^{*}

Edited by: Han Mulder, Wageningen University & Research, Netherlands

Reviewed by: Zhe Zhang, South China Agricultural University, China; Xiangdong Ding, China Agricultural University (CAU), China; Mario Calus, Wageningen University & Research, Netherlands

*Correspondence: Patrik Waldmann,

This article was submitted to Livestock Genomics, a section of the journal Frontiers in Genetics

This is an open-access article distributed under the terms of the Creative Commons Attribution License (CC BY). The use, distribution or reproduction in other forums is permitted, provided the original author(s) and the copyright owner(s) are credited and that the original publication in this journal is cited, in accordance with accepted academic practice. No use, distribution or reproduction is permitted which does not comply with these terms.

The large number of markers in genome-wide prediction demands the use of methods with regularization and model comparison based on some hold-out test prediction error measure. In quantitative genetics, it is common practice to calculate the Pearson correlation coefficient (^{2}^{2}^{2}^{2}^{2}

At the heart of classical quantitative genetics is linear model theory (

One of the most important factors is the number of markers _{OLS}^{T}^{-1}^{T}

We can also obtain the variances (diagonal terms) and covariances (off-diagonal terms) of the regression coefficients as ^{T}^{T}

Although the number of genotyped individuals is generally increasing, the experimental setting in genomic prediction is often that ^{T}_{p}^{T}

Another interesting feature of RR appears when considering the MSE. In general, for any estimator of a parameter ^{T}_{p}^{T}^{-1}

RR can be written as an optimization problem _{2}-norm. The first term is the loss function and the second term the penalty. By changing the penalty into an _{1}-norm, we end up with

In order to determine the best model, it is important to find a good measure of the lowest test error, because the training error will decrease when more variables or parameters are added to the model. There are a number of approaches (e.g., Mallows’ _{P}_{P}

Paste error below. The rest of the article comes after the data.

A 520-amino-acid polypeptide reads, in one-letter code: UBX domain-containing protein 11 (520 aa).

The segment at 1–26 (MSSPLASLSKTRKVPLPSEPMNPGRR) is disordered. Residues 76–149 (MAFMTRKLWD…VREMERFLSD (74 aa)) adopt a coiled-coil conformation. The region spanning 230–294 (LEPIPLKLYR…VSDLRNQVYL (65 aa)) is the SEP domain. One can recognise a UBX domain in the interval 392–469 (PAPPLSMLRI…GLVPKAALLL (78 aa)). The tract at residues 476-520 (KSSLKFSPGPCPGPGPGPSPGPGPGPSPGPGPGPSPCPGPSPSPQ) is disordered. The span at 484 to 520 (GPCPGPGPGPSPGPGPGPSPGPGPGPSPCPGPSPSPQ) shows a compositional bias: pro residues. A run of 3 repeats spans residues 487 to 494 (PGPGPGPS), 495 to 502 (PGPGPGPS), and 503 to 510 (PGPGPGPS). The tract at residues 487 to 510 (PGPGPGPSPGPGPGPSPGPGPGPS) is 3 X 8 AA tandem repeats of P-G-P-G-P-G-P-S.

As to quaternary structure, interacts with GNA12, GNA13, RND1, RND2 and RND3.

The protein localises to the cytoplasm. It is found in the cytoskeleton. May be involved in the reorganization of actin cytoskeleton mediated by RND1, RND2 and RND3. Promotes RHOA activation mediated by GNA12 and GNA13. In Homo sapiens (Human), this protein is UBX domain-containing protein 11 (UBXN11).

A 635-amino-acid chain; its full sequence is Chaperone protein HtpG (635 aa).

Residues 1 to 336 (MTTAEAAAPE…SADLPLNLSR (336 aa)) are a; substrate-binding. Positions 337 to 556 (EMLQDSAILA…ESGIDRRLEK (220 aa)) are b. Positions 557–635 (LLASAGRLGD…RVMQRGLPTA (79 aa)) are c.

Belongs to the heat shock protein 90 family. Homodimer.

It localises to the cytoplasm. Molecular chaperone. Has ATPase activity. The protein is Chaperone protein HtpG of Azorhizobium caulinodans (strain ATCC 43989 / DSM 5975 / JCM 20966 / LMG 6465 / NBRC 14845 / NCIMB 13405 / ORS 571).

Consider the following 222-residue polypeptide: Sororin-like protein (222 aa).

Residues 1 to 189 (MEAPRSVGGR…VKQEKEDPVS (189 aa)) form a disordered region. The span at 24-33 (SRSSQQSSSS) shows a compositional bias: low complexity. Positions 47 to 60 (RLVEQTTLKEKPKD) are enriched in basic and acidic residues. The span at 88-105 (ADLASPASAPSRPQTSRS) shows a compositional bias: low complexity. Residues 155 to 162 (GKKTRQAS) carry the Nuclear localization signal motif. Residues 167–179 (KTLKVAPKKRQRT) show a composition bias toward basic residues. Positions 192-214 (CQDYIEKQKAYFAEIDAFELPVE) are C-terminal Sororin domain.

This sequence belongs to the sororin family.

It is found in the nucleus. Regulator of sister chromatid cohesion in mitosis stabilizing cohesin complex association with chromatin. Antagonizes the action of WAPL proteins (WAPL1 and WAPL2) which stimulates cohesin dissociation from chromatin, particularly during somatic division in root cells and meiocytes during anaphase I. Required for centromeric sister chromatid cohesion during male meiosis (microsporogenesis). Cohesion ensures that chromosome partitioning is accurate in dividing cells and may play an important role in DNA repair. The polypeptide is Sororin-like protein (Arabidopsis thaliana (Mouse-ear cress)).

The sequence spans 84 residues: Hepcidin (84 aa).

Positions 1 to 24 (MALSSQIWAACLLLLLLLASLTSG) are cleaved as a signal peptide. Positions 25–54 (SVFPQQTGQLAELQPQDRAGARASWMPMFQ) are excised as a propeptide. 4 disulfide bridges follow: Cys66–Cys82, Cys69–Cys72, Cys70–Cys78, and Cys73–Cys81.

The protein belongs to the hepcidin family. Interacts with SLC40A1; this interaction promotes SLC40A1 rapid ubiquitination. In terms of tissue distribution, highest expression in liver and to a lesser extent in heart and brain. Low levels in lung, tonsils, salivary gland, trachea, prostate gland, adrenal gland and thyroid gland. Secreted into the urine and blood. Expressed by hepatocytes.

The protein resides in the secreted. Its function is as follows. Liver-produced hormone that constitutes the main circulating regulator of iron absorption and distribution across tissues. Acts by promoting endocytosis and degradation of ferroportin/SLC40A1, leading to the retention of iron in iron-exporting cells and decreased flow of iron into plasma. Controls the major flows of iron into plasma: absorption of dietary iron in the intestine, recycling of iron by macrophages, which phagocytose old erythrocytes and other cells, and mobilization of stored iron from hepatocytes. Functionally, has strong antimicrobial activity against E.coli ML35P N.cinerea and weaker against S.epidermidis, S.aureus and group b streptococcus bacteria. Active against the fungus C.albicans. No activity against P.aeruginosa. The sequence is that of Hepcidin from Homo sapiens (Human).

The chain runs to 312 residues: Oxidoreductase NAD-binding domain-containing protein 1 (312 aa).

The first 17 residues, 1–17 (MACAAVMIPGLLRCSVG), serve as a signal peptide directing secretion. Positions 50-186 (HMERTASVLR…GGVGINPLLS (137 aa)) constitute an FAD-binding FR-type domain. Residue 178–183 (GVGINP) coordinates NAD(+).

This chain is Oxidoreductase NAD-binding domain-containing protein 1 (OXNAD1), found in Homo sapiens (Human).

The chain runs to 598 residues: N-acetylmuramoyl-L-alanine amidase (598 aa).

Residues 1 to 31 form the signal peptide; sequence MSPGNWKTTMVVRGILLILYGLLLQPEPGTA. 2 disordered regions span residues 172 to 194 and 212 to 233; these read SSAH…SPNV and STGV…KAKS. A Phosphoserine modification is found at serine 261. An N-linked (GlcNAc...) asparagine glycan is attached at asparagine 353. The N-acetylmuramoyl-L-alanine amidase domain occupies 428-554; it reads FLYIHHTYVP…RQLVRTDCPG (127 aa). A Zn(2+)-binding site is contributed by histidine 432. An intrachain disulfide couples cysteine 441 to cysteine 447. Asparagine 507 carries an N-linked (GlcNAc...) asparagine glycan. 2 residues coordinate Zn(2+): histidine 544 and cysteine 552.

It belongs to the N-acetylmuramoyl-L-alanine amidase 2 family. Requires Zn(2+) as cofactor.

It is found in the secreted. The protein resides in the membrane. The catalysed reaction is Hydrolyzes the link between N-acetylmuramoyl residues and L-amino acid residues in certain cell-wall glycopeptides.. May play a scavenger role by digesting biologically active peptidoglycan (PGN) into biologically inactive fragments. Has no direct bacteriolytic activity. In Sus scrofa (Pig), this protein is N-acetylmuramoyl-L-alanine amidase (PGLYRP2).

An alternative approach is to use cross-validation (CV). There are several variants of CV, but the general idea is to average MSE over some sets of hold-out test data (

for model evaluation in genome-enabled prediction. The use of ^{2} for model comparison has been questioned, see for example ^{2}

It is also possible to assess the goodness of fit of the models using the coefficient of determination ^{2}^{2}^{2}

In a recent publication (^{2}^{2}

In our previous paper (^{2}^{2}^{2}^{2}^{2}^{2}

Mean squared error (MSE), predictive correlation accuracy (^{2}^{2}

Method | MSE | ^{2} |
^{2} |
COV[ |
VAR[ŷ] |
---|---|---|---|---|---|

RR | 83.07 | 0.300 | 0.291 | 32.22 | 29.54 |

LASSO | 65.73 | 0.460 | 0.439 | 44.30 | 36.41 |

ALASSO | 64.52 | 0.455 | 0.449 | 50.68 | 48.17 |

Ranking of individuals in terms of breeding values and predicted phenotypes is important in breeding. The order of the 10 best individuals differs not only between the RR, LASSO and ALASSO, but also within each model when min MSE and max ^{2}

Ranking of the 10 best individuals from the simulated QTLMAS2010 data based on ^{2}

Rank | ||||||||||
---|---|---|---|---|---|---|---|---|---|---|

Metdod/selection statistic | 1 | 2 | 3 | 4 | 5 | 6 | 7 | 8 | 9 | 10 |

RR/min[MSE] | 2,586 | 2,772 | 2,977 | 3,050 | 3,195 | 3,056 | 2,756 | 2,738 | 2,821 | 3,184 |

RR/max[^{2} |
2,586 | 2,772 | 3,195 | 2,977 | 3,050 | 3,184 | 2,589 | 2,821 | 2,756 | 2,738 |

LASSO/min[MSE] | 2,967 | 2,820 | 2,586 | 2,809 | 3,050 | 2,977 | 3,195 | 2,582 | 2,688 | 2,765 |

LASSO/max[^{2} |
2,967 | 2,820 | 2,809 | 2,688 | 2,582 | 2,586 | 3,195 | 3,050 | 2,977 | 2,972 |

ALASSO/min[MSE] | 2,820 | 2,582 | 2,586 | 2,809 | 3,050 | 2,832 | 3,195 | 3,006 | 2,589 | 2,817 |

ALASSO/max[^{2} |
2,820 | 2,582 | 2,809 | 2,586 | 3,050 | 3,195 | 2,832 | 3,006 | 2,817 | 2,972 |

The simulated dataset QTLMAS2010ny012.zip can be found in

The author wrote, read and approved the final version of the manuscript.

Financial support was provided by the Beijer Laboratory for Animal Science, SLU, Uppsala.

The author declares that the research was conducted in the absence of any commercial or financial relationships that could be construed as a potential conflict of interest.

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